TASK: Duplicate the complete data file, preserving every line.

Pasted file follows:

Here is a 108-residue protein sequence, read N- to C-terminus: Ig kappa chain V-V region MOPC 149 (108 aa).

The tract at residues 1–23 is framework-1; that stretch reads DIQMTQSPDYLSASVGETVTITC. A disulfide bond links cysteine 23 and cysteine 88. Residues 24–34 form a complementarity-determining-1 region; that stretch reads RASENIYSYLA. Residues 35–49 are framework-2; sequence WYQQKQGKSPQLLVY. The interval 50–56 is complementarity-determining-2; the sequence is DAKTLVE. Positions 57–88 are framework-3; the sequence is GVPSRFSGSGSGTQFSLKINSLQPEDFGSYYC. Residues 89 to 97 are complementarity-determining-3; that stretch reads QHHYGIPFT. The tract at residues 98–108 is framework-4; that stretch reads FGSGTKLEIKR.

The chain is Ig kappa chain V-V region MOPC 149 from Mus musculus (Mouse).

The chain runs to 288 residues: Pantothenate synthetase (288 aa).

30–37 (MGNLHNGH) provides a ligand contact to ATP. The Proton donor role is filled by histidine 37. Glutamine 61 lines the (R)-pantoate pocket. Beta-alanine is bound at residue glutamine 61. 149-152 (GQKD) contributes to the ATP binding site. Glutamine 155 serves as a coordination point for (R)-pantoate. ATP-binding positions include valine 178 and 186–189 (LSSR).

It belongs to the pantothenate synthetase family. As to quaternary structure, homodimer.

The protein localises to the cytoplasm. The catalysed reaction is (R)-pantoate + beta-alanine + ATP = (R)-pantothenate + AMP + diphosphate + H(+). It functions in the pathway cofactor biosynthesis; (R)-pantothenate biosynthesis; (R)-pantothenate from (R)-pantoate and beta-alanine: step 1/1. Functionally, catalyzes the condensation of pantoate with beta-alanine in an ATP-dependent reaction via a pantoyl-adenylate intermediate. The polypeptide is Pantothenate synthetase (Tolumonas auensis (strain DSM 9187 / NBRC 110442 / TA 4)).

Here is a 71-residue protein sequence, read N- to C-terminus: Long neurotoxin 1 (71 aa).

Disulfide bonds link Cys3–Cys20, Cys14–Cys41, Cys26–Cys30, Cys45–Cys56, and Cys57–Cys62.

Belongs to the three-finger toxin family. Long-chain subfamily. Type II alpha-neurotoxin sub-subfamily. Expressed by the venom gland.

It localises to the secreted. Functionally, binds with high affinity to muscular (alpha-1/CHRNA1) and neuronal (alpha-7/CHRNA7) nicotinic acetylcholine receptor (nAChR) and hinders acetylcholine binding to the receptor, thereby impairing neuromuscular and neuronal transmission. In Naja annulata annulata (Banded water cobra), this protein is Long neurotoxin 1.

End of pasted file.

Here is a 108-residue protein sequence, read N- to C-terminus: Ig kappa chain V-V region MOPC 149 (108 aa).

The tract at residues 1–23 is framework-1; that stretch reads DIQMTQSPDYLSASVGETVTITC. A disulfide bond links cysteine 23 and cysteine 88. Residues 24–34 form a complementarity-determining-1 region; that stretch reads RASENIYSYLA. Residues 35–49 are framework-2; sequence WYQQKQGKSPQLLVY. The interval 50–56 is complementarity-determining-2; the sequence is DAKTLVE. Positions 57–88 are framework-3; the sequence is GVPSRFSGSGSGTQFSLKINSLQPEDFGSYYC. Residues 89 to 97 are complementarity-determining-3; that stretch reads QHHYGIPFT. The tract at residues 98–108 is framework-4; that stretch reads FGSGTKLEIKR.

The chain is Ig kappa chain V-V region MOPC 149 from Mus musculus (Mouse).

The chain runs to 288 residues: Pantothenate synthetase (288 aa).

30–37 (MGNLHNGH) provides a ligand contact to ATP. The Proton donor role is filled by histidine 37. Glutamine 61 lines the (R)-pantoate pocket. Beta-alanine is bound at residue glutamine 61. 149-152 (GQKD) contributes to the ATP binding site. Glutamine 155 serves as a coordination point for (R)-pantoate. ATP-binding positions include valine 178 and 186–189 (LSSR).

It belongs to the pantothenate synthetase family. As to quaternary structure, homodimer.

The protein localises to the cytoplasm. The catalysed reaction is (R)-pantoate + beta-alanine + ATP = (R)-pantothenate + AMP + diphosphate + H(+). It functions in the pathway cofactor biosynthesis; (R)-pantothenate biosynthesis; (R)-pantothenate from (R)-pantoate and beta-alanine: step 1/1. Functionally, catalyzes the condensation of pantoate with beta-alanine in an ATP-dependent reaction via a pantoyl-adenylate intermediate. The polypeptide is Pantothenate synthetase (Tolumonas auensis (strain DSM 9187 / NBRC 110442 / TA 4)).

Here is a 71-residue protein sequence, read N- to C-terminus: Long neurotoxin 1 (71 aa).

Disulfide bonds link Cys3–Cys20, Cys14–Cys41, Cys26–Cys30, Cys45–Cys56, and Cys57–Cys62.

Belongs to the three-finger toxin family. Long-chain subfamily. Type II alpha-neurotoxin sub-subfamily. Expressed by the venom gland.

It localises to the secreted. Functionally, binds with high affinity to muscular (alpha-1/CHRNA1) and neuronal (alpha-7/CHRNA7) nicotinic acetylcholine receptor (nAChR) and hinders acetylcholine binding to the receptor, thereby impairing neuromuscular and neuronal transmission. In Naja annulata annulata (Banded water cobra), this protein is Long neurotoxin 1.